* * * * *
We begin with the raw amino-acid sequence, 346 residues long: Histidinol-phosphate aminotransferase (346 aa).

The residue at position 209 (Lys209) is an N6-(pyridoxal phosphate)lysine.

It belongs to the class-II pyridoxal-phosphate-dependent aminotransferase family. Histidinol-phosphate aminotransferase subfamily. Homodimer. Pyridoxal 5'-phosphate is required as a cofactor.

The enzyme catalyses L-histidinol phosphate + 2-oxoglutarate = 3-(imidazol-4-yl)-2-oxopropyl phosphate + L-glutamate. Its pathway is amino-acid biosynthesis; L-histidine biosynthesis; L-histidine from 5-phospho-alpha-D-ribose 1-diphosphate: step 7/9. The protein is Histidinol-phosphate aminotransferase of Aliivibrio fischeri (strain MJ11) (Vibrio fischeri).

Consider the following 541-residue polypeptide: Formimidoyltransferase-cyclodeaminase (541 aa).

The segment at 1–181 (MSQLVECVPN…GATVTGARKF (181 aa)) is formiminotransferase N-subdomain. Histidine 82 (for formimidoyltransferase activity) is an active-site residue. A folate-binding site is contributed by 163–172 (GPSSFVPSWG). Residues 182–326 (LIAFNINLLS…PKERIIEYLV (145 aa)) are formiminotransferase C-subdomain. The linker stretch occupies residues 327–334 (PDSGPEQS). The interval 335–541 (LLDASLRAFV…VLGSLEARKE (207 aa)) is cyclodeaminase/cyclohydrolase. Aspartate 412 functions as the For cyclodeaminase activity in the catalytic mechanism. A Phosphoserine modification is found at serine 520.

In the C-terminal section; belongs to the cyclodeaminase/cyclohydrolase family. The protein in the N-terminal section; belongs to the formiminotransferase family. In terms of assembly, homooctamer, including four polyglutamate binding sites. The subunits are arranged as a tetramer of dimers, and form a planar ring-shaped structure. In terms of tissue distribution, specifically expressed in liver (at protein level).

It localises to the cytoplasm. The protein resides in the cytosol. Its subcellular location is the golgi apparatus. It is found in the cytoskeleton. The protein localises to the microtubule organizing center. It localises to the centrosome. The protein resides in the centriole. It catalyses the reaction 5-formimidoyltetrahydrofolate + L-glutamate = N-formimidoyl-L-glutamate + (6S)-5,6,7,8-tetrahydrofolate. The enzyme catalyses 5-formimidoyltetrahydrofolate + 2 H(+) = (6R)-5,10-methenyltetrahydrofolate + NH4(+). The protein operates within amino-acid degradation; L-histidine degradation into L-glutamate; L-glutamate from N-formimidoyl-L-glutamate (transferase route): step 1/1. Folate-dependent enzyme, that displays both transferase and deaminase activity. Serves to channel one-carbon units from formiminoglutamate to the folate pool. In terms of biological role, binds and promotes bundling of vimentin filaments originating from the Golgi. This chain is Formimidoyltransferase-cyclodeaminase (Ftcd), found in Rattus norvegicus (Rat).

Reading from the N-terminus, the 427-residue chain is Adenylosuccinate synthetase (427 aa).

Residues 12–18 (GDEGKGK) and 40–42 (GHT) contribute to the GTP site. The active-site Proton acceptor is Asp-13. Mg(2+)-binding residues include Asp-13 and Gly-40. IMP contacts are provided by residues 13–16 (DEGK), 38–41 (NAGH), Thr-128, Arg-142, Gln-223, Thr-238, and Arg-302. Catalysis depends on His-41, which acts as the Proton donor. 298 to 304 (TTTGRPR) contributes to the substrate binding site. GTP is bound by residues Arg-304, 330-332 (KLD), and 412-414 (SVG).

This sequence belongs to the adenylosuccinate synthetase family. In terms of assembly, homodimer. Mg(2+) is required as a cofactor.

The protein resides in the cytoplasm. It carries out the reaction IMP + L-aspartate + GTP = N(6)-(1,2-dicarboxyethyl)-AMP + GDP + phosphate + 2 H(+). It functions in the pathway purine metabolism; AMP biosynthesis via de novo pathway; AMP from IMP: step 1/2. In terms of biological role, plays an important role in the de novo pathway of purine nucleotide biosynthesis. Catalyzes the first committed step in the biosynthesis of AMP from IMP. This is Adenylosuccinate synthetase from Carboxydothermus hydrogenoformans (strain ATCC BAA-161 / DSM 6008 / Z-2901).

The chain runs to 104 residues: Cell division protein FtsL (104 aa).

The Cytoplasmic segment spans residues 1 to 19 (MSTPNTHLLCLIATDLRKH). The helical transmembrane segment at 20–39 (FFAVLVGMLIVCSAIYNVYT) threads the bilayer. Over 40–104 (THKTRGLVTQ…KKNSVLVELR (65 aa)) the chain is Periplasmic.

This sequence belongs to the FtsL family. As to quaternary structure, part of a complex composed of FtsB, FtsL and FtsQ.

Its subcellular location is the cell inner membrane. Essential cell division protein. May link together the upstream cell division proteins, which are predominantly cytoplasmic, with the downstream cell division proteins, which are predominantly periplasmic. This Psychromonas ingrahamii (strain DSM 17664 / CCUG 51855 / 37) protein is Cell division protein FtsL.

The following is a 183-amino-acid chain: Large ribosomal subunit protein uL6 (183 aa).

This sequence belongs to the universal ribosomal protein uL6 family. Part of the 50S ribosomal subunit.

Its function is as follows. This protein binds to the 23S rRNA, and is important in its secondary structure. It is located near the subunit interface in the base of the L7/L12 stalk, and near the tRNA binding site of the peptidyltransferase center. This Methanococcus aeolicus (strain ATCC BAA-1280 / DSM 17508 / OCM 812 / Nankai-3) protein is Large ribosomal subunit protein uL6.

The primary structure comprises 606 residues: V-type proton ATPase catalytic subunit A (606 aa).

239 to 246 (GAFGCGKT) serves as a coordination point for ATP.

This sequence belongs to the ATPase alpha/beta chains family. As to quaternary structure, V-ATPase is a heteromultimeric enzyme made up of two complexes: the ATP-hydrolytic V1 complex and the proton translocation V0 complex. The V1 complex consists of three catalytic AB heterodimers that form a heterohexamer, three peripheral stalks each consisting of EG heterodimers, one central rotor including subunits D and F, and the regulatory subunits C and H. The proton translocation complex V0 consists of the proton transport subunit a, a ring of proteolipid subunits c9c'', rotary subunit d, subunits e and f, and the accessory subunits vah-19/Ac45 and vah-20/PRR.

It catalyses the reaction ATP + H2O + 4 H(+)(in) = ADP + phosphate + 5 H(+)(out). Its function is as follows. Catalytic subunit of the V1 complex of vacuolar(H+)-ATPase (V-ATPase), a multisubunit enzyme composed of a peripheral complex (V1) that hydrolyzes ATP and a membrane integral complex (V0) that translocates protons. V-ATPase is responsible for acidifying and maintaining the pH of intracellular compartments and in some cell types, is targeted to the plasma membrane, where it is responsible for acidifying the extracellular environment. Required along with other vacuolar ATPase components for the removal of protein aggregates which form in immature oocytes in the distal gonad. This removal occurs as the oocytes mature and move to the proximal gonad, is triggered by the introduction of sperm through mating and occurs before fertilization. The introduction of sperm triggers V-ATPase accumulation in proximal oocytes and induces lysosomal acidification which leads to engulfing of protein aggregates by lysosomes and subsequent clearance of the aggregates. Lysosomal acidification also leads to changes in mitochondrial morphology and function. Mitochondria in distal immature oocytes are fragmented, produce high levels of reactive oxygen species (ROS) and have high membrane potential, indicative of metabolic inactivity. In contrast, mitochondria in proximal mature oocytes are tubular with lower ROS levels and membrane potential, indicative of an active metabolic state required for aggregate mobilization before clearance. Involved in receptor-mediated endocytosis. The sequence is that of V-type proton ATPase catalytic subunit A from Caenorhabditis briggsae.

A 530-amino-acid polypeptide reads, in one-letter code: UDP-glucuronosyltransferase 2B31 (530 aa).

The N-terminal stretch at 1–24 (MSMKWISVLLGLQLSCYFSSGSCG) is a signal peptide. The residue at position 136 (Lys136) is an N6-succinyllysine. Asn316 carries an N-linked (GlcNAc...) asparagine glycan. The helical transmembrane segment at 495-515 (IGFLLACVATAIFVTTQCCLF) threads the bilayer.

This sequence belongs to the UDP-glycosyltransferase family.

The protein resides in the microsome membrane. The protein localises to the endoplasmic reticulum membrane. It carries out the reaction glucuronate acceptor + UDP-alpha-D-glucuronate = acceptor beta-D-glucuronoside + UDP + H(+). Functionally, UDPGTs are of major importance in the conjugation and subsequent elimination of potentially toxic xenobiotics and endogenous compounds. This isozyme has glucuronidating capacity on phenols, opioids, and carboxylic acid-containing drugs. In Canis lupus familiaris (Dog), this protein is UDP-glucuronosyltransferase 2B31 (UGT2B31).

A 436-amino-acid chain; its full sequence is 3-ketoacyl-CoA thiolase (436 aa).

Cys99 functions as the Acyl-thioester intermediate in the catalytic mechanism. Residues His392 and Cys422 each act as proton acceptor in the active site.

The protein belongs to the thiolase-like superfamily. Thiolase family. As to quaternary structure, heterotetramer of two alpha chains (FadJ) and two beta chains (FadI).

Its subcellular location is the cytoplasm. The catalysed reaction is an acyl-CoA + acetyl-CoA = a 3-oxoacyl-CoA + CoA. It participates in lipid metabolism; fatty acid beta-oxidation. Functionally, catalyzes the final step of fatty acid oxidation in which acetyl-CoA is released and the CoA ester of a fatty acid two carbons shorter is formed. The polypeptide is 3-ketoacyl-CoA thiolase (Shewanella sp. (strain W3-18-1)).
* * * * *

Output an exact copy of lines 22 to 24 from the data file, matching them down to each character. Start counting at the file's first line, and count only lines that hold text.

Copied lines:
This sequence belongs to the ATPase alpha/beta chains family. As to quaternary structure, V-ATPase is a heteromultimeric enzyme made up of two complexes: the ATP-hydrolytic V1 complex and the proton translocation V0 complex. The V1 complex consists of three catalytic AB heterodimers that form a heterohexamer, three peripheral stalks each consisting of EG heterodimers, one central rotor including subunits D and F, and the regulatory subunits C and H. The proton translocation complex V0 consists of the proton transport subunit a, a ring of proteolipid subunits c9c'', rotary subunit d, subunits e and f, and the accessory subunits vah-19/Ac45 and vah-20/PRR.

It catalyses the reaction ATP + H2O + 4 H(+)(in) = ADP + phosphate + 5 H(+)(out). Its function is as follows. Catalytic subunit of the V1 complex of vacuolar(H+)-ATPase (V-ATPase), a multisubunit enzyme composed of a peripheral complex (V1) that hydrolyzes ATP and a membrane integral complex (V0) that translocates protons. V-ATPase is responsible for acidifying and maintaining the pH of intracellular compartments and in some cell types, is targeted to the plasma membrane, where it is responsible for acidifying the extracellular environment. Required along with other vacuolar ATPase components for the removal of protein aggregates which form in immature oocytes in the distal gonad. This removal occurs as the oocytes mature and move to the proximal gonad, is triggered by the introduction of sperm through mating and occurs before fertilization. The introduction of sperm triggers V-ATPase accumulation in proximal oocytes and induces lysosomal acidification which leads to engulfing of protein aggregates by lysosomes and subsequent clearance of the aggregates. Lysosomal acidification also leads to changes in mitochondrial morphology and function. Mitochondria in distal immature oocytes are fragmented, produce high levels of reactive oxygen species (ROS) and have high membrane potential, indicative of metabolic inactivity. In contrast, mitochondria in proximal mature oocytes are tubular with lower ROS levels and membrane potential, indicative of an active metabolic state required for aggregate mobilization before clearance. Involved in receptor-mediated endocytosis. The sequence is that of V-type proton ATPase catalytic subunit A from Caenorhabditis briggsae.

A 530-amino-acid polypeptide reads, in one-letter code: UDP-glucuronosyltransferase 2B31 (530 aa).